For many readers the limits of human art are touched in King Lear, which with Hamlet appears to be the height of the Shakespearean canon. My own preference is for Macbeth, where I never get over my shock at the play’s ruthless economy, its way of making every speech, every phrase count. Still, Macbeth has only the one huge character, and even Hamlet is so dominated by its hero that all the lesser figures are blinded (as we are) by his transcendent brilliance, as we are in particular cantos of the Inferno or the Purgatorio, or in a Tolstoyan narrative like Hadji Murad. Here, if anywhere, the flames of invention burn away all context and grant us the possibility of what could be called primal aesthetic value, free of history and ideology and available to whoever can be educated to read and view it.”
Victor Hugo: “In Shakespeare the birds sing, the bushes are clothed with green, hearts love, souls suffer, the cloud wanders, it is hot, it is cold, night falls, time passes, forests and multitudes speak, the vast eternal dream hovers over all. Sap and blood, all forms of the multiple reality, actions and ideas, man and humanity, the living and the life, solitudes, cities, religions, diamonds and pearls, dung-hills and charnelhouses, the ebb and flow of beings, the steps of comers and goers, all, all are on Shakespeare and in Shakespeare.”
Emerson: “His mind is the horizon beyond which, at present, we do not see.”
Garber: “What is often described as the timelessness of Shakespeare, the transcendent qualities for which his plays have been praised around the world and across the centuries, is perhaps better understood as an uncanny timeliness, a capacity to speak directly to circumstances the playwright could not have anticipated or foreseen. Like a portrait whose eyes seem to follow you around t he room, engaging your glance from every angle, the plays and their characters seem always to be ‘modern,’ always to be ‘us.’”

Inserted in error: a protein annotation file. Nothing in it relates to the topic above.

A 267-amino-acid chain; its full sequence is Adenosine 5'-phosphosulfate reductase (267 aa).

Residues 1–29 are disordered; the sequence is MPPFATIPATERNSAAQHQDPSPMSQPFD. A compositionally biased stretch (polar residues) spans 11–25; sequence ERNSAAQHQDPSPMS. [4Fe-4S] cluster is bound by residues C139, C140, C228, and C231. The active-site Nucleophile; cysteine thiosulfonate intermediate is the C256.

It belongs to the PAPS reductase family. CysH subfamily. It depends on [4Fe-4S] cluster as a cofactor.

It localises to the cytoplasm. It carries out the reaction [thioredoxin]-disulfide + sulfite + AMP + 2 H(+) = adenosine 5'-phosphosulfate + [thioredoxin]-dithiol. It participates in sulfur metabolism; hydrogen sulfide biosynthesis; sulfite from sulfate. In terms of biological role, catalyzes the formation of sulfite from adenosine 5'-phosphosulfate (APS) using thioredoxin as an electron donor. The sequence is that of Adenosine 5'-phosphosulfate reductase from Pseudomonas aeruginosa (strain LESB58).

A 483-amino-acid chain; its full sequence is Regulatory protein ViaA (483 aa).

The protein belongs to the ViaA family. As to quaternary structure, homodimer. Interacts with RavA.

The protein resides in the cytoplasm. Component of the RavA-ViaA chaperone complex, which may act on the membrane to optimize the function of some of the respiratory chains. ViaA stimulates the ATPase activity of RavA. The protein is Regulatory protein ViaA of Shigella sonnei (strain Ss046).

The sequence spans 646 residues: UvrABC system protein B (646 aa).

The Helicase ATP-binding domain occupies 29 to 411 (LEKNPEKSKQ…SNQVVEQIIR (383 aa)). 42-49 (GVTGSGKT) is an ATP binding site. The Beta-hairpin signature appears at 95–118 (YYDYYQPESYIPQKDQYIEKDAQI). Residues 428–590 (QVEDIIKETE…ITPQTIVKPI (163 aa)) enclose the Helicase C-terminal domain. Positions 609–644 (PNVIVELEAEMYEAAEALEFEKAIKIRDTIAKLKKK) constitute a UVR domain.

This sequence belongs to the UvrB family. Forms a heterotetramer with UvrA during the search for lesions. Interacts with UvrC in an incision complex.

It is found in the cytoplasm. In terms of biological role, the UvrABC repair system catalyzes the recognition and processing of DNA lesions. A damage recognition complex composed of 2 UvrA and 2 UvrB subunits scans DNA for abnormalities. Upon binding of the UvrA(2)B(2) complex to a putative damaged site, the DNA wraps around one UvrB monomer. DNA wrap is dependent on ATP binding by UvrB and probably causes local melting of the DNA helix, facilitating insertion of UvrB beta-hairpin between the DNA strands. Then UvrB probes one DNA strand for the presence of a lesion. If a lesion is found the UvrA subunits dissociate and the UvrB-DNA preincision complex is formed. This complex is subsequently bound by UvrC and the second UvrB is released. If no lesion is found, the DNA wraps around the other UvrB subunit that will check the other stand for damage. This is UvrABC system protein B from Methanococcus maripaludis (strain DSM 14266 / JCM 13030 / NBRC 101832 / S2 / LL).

Pope: “His characters are so much nature itself, that it is a sort of injury to call them by so distant a name as copies of her. Those of other poets have a constant resemblance, which shows that they have received from one another, and were but multipliers of the same image: each picture, like a mock rainbow, is but the reflection of a reflection. But every single character in Shakespeare is as much as individual as those in life itself; it is as impossible to find any two alike, and such as, from their relation or affinity in any respect, appear most to be twins, will, upon comparison, be found remarkably distinct. To this life and variety of character, we must add the wonderful preservation of it: which is such throughout his plays, that, had all the speeches been printed without the very names of the persons, I believe one might have applied them with certainty to every speaker.”
And to conclude, this from Bloom:
“Immerse yourself, say, for several days together [MY NOTE: Or a couple of years] in reading Shakespeare and then turn to another author – before, after, or contemporary with him. For experiment, try only the highest in each grouping: Homer or Dante, Cervantes or Ben Jonson, Tolstoy or Proust. The difference in the reading experience will be one of kind as well of degree. That difference, universally felt from Shakespeare’s time to now is expressed alike by ordinary and sophisticated readers as having something to do with our sense of what we want to call ‘natural.’ Dr. Johnson assured us that nothing could please for long except just representations of general nature. That assurance still seems unassailable to me, though much of what is now exalted each week could not pass the Johnsonian test. Shakespearean representation, its supposed imitation of what is held to be most essential in us, has been felt to be more natural than anyone else’s mirroring of reality ever since the plays were first staged. To go from Shakespeare to Dante or Cervantes or even Tolstoy is somehow to have the illusion of suffering a loss in sensuous immediacy. We look back at Shakespeare and regret our absence from him because it seems an absence from reality.”
It has been a real pleasure writing about and talking about Shakespeare with all of you. I hope none of you are absent from Shakespeare, for long. And I hope you’ll join me, starting next month, in exploring the works of Haruki Murakami.
See you soon.